VICUS.COM (30 Aug. 2000)
-- A clinical advisory statement from the National Institutes of
Health, released in May, states that for middle-aged and older
patients, systolic blood pressure (the first and higher number in a
blood-pressure reading) is more important than diastolic pressure (the
second and lower number) for diagnosing and monitoring hypertension.
Facts: blood pressure
the force of the blood pushing against the walls of the
arteries, is expressed as a fraction. The
systolic pressure (top number) is the pressure of blood in the
vessels when the heart contracts; diastolic pressure (bottom
number) is the pressure of the blood between heartbeats when
the heart is at rest. High blood pressure is generally defined
as greater than 140/90.
When there is
no known cause of high blood pressure, it is called primary or
essential hypertension, which can be usually be controlled,
but not cured. High blood pressure traceable to a specific
cause is called secondary hypertension, which can usually be
cured if the cause is treated.
Heart, Lung, and Blood Institute
understand why systolic blood pressure is important, it is necessary
to understand the physiology involved in transporting blood throughout
Blood circulates through
about 60,000 miles of blood vessels. Each heart beat pushes two to
three ounces of oxygenated blood from the heart into the aorta, the
body's largest blood vessel. From here, the blood flows to smaller
blood vessels and capillaries and eventually transfers its oxygen to
cells in the body.
force needed to circulate blood is called blood pressure and is
measured in millimeters of mercury (mm Hg). Normal blood pressure is
120/80 mm Hg. Systolic blood pressure (the higher number) is the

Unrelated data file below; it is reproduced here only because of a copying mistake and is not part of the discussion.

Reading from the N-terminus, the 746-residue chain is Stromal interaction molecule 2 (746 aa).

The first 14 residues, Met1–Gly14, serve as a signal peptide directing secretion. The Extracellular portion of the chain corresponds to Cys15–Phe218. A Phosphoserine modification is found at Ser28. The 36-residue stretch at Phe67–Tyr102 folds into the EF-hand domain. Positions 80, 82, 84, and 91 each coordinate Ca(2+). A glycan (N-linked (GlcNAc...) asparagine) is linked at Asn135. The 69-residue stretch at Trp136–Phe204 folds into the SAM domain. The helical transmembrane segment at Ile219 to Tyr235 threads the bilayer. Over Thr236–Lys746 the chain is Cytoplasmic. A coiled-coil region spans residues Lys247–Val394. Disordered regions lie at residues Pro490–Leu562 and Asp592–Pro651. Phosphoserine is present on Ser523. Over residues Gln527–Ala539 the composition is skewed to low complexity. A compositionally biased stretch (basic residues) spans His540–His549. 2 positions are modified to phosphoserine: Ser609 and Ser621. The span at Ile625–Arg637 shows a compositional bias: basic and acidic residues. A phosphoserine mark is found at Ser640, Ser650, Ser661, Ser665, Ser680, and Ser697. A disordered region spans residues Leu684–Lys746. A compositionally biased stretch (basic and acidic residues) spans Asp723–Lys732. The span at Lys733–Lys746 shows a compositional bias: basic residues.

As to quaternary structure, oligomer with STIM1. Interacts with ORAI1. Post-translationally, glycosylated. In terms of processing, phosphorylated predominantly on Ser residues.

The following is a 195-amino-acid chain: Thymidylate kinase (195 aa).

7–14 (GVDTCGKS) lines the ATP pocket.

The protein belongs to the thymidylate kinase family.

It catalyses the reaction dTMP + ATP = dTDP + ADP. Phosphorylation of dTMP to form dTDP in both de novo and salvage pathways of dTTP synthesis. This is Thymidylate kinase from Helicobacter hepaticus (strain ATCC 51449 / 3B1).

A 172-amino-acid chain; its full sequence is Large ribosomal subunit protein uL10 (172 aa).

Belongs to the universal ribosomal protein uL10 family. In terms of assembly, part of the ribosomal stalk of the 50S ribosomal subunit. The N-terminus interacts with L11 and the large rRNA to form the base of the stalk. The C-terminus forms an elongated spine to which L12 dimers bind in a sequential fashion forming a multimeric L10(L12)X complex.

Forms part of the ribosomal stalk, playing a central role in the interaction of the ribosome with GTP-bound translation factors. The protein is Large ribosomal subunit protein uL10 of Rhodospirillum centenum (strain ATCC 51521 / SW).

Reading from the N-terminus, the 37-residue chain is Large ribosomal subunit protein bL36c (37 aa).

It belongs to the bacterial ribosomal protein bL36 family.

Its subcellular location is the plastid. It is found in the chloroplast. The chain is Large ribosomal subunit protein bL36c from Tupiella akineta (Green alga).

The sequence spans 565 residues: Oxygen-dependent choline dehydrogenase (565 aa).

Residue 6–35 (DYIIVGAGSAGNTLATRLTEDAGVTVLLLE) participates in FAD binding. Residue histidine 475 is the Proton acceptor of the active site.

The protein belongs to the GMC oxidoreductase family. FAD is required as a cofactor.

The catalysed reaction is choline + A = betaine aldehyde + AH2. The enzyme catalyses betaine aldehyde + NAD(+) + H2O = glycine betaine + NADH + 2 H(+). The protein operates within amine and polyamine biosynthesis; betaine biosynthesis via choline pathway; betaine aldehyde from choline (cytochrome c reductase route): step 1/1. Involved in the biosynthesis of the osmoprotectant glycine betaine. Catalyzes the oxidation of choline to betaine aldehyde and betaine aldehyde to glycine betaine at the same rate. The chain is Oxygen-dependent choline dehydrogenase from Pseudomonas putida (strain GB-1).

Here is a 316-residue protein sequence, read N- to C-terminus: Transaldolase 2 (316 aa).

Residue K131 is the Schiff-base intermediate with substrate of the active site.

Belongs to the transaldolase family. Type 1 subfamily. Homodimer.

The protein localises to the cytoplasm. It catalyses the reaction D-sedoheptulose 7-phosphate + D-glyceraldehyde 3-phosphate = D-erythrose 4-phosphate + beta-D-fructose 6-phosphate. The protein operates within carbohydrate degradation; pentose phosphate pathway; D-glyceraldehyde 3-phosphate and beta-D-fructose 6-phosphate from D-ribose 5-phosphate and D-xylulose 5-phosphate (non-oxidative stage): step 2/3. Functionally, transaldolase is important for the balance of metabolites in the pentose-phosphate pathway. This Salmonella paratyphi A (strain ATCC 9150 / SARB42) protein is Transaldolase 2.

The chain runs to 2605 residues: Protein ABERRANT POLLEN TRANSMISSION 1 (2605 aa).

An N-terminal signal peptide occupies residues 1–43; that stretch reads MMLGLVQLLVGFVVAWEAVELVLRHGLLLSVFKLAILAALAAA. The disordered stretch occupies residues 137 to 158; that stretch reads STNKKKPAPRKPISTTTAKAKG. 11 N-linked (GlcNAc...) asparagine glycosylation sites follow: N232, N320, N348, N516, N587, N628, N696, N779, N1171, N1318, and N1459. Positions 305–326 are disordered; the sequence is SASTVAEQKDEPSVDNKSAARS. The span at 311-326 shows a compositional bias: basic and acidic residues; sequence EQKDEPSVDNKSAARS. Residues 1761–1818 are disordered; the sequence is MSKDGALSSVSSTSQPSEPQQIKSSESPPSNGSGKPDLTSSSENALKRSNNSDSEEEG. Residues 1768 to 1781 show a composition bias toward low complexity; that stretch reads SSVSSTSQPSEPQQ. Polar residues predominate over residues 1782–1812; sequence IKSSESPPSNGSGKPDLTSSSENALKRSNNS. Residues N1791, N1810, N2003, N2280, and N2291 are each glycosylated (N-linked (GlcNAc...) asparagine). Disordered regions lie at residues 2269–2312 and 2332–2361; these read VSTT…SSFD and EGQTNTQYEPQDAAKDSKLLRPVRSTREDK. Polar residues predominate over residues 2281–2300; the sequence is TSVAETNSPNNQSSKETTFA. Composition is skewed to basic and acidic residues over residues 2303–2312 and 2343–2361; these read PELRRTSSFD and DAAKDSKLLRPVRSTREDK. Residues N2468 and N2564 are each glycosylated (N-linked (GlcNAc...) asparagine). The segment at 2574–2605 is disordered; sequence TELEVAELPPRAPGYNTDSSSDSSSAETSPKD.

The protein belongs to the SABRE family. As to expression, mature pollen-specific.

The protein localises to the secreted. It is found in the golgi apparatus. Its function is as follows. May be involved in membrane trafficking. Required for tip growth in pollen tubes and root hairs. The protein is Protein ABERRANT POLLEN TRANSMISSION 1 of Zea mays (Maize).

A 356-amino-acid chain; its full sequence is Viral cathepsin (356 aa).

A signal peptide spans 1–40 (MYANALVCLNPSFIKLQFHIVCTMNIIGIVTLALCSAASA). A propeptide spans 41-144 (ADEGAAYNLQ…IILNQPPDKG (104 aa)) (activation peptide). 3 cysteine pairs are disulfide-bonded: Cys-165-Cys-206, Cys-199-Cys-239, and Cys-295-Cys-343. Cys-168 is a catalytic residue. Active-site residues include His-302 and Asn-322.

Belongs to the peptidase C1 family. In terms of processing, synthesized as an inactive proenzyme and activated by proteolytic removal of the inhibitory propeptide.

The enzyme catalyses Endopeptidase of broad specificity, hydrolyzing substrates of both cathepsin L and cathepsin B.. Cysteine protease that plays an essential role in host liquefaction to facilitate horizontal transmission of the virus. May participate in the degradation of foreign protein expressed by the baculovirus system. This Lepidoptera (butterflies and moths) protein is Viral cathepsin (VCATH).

maximum force exerted against blood vessel walls each time the heart
beats, while diastolic blood pressure (the lower number) is the force
exerted on the blood vessels when the heart is resting between beats
(Zaret, Moser and Cohen, 1992).
The emphasis on diastolic
blood pressure in hypertension was based on early studies of young
people. Now we know that diastolic blood pressure rises until about
age 55 and then declines, while systolic blood pressure increases
steadily with age.
Therefore, it is possible
that many older people with "normal" diastolic blood
pressure are actually experiencing a worsening of the syndrome of
hypertension and its complications, including heart disease and stroke
(the first- and third-leading causes of death among Americans), kidney
damage, dementia and blindness (Kannel, 2000; Leonetti, et
al., 2000; Millar and Lever, 2000).
evidence for isolated systolic hypertension
When the systolic blood
pressure is high (at or above 140 mm Hg) but diastolic blood pressure
is less than 90 mm Hg, the condition is called "isolated systolic
hypertension," or ISH. In fact, for older Americans, ISH is a
common form of high blood pressure.
Among the more than 3,500
people (average age of 58 years; 55% women) participating in the
Framingham Heart Study, an ongoing epidemiological study that began in
1948, systolic blood pressure alone identified 96% of hypertensive
individuals. This percentage increases to 99% in people older than 60
years of age.
By comparison, diastolic blood pressure
correctly classified only 68.4% (Lloyd-Jones, et
al., 1999). The comparative ability to diagnose hypertension using
systolic or diastolic blood pressure alone or using both readings is
illustrated in the accompanying figure.
Russo Jr., PharmD, is senior vice president of medical
communications at Vicus.com. He is a pharmacist and medical writer
with more than 20 years of experience in medical education.
Framingham Heart Study: http://www.americanheart.org/
Kannel WB. Elevated systolic blood pressure as a cardiovascular
risk factor. Am J Cardiol. 2000 Jan 15;
Kannel WB. The Framingham Study: Its 50-year legacy and future
promise. J Atheroscler Thromb. 2000; 6(2):60-6.
Leonetti G, Cuspidi C, et al. Is systolic pressure a
better target for antihypertensive treatment than diastolic pressure? J
Hypertens Suppl. 2000 Jul; 18(3):S13-20.
Lloyd-Jones DM, Evans JC, et al. Differential impact of
systolic and diastolic blood pressure level on JNC-VI staging. Joint
National Committee on Prevention, Detection, Evaluation, and Treatment
of High Blood Pressure. Hypertension. 1999 Sep;
Millar JA, Lever AF. Excess mortality associated with increased
pulse pressure among middle-aged men and women is explained by high
systolic blood pressure. J Hypertens. 2000 Aug;
National Heart Lung and Blood Institute. NHLBI Issues New Clinical
Advisory On Systolic Blood Pressure. 4 May 2000.
Zaret BL, Moser M, Cohen LS [eds]. High Blood Pressure.
Chapter 12. Yale University School of Medicine Heart Book.
New York (NY): Hearst Books; 1992.